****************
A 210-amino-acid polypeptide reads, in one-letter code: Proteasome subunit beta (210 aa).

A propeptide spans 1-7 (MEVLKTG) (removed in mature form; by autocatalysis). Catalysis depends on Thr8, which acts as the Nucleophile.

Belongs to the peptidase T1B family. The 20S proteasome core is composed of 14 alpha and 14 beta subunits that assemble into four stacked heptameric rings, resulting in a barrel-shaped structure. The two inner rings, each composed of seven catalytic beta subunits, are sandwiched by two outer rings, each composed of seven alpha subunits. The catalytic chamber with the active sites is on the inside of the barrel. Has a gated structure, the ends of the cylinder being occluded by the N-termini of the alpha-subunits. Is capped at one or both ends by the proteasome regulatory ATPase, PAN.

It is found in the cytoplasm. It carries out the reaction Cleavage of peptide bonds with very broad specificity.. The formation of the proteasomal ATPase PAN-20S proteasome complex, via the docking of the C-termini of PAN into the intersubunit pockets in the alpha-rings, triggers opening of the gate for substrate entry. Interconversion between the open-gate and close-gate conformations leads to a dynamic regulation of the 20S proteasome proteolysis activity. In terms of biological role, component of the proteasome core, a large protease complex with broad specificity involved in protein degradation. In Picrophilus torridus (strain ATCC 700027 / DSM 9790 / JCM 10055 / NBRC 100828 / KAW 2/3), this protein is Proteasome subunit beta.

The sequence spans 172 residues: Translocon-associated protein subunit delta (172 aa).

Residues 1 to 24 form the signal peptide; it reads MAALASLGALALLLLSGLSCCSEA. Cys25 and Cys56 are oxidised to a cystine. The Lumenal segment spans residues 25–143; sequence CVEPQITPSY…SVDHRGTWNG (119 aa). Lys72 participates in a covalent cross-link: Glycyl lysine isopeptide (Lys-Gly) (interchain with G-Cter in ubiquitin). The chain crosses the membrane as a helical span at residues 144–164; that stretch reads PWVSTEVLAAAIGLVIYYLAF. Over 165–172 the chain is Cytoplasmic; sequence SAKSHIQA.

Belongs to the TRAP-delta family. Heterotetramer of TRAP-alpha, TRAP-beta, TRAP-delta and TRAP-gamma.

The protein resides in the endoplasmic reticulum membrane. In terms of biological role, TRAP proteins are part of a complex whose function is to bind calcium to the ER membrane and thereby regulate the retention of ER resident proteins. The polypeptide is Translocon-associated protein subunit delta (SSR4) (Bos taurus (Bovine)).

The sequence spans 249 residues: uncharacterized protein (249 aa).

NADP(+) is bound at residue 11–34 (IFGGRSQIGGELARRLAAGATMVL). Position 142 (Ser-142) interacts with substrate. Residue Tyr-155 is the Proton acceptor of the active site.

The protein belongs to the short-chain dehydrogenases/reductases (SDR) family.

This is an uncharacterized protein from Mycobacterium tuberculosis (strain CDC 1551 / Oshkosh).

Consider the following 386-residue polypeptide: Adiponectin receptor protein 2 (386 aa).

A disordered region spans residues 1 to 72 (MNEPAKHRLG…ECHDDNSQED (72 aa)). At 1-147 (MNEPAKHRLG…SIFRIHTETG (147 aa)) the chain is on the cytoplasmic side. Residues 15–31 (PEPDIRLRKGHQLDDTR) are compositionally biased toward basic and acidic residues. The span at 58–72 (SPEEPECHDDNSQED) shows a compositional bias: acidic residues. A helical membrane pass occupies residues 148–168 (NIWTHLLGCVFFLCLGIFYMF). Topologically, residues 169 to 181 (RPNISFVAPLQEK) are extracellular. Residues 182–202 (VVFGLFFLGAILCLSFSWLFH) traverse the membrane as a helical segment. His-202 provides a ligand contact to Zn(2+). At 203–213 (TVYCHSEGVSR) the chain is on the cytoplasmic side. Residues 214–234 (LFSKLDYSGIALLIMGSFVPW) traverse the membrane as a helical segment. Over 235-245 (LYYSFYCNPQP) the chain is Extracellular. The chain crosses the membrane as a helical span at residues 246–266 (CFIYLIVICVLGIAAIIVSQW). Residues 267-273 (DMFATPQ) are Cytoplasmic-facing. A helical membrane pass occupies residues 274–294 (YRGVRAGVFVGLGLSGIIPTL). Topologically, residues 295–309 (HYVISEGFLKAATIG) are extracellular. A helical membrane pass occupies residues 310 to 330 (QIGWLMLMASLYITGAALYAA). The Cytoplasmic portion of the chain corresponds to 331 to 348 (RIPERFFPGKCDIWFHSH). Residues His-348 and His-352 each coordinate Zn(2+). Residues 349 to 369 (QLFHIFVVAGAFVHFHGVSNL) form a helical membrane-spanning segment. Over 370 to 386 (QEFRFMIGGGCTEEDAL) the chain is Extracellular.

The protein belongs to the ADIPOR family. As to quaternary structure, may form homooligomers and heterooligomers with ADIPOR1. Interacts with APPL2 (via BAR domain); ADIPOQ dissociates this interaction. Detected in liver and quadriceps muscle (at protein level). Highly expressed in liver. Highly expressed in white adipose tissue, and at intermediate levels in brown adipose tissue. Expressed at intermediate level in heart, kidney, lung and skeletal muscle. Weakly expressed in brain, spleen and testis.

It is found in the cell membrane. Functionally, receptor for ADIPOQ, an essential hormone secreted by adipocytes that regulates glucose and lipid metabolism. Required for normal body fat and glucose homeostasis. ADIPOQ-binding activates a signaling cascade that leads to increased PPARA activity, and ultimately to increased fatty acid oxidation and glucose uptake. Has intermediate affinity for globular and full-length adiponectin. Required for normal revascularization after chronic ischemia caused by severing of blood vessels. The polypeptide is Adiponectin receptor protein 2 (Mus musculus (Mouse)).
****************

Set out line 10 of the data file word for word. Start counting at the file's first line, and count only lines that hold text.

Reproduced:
NADP(+) is bound at residue 11–34 (IFGGRSQIGGELARRLAAGATMVL). Position 142 (Ser-142) interacts with substrate. Residue Tyr-155 is the Proton acceptor of the active site.